One of my 2009 resolutions is to read at least 2 books a month. I’ve just read Man Booker Prize winner “The White Tiger” by Aravind Adiga. It spurred a lot of thoughts on different levels, so I thought it was worthy of a review.
Start the book and its English is so bad, you are embarrassed for the writer. This got a Man Booker? OK, the story is a perspective of India – specifically New Delhi – through the eyes of a poor chauffeur, with limited education. It’s written in first person by this driver, so I guess the awful English reflects the character, but it took me a good 100 pages to stop getting irritated with the crude language.
The book is written in form of 7 letters that Balram (the chauffeur) writes to the Chinese prime minister, narrating to him his life story, something that he feels the Chinese premier needs to know before he visits India. He writes about his life in the village (“The Darkness”), and how he makes it to the “light” (New Delhi) by getting a job as the driver of a very rich family in the capital city. The book unravels how he evolves from an honest and naive villager – slave to his master, to this feisty and murderous thief-turn-entrepreneur who was ready to do anything he needed, to free himself from shackles of the cast system and his assumed “forever-servant” destiny.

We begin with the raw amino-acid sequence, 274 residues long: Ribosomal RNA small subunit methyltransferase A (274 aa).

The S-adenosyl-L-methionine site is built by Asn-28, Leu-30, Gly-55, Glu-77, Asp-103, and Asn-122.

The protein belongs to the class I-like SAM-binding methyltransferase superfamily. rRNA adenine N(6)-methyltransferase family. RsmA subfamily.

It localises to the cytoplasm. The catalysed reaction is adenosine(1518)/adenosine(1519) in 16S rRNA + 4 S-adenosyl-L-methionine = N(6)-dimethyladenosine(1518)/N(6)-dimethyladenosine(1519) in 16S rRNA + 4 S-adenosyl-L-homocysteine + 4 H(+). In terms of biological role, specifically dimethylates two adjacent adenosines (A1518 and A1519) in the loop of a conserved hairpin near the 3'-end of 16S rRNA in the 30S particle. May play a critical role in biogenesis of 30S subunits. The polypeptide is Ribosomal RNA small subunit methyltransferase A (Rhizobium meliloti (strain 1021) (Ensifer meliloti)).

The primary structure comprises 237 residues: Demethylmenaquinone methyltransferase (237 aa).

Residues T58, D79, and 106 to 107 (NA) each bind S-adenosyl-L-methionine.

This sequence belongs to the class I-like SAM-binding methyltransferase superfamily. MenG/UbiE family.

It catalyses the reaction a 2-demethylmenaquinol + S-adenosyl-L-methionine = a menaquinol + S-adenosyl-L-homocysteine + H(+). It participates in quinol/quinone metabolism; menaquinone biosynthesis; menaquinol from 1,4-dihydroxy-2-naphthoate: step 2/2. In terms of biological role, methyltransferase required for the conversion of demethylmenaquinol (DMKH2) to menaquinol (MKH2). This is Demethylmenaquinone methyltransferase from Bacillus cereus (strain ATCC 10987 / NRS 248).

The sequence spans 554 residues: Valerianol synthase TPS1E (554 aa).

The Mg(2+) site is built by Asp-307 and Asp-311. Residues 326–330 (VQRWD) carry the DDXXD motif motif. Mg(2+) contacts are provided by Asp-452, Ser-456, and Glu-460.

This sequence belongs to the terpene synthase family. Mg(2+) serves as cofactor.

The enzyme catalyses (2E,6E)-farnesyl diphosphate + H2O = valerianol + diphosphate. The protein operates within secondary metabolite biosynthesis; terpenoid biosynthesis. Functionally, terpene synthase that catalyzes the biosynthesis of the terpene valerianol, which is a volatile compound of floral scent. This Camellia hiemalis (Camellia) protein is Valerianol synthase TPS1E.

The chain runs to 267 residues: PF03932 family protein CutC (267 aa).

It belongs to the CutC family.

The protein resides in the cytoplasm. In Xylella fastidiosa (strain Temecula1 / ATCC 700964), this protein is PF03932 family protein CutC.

Other than bad grammar, the writing style is vulgar, and unpleasant. He depicts a corrupt, unjust, and disgusting India. He spits at the country and the way it functions. If you are an Indian reading it, you will feel sick as you turn the pages, but not at any point will you think he is exaggerating; you know it’s fiction, but it could very much be the hard truth.
I think the book is a great read, but only if you can put aside the irritation you will often feel about the language. It’s a completely different perspective of “India Shining”, one that as an Indian you will not be able deny.
The author has some great credentials, and for a first novel it was a bold and risky attempt that worked. Worth a read, especially if you are Desi. If you are not Indian and have read this book, I’d be interested to hear your thoughts.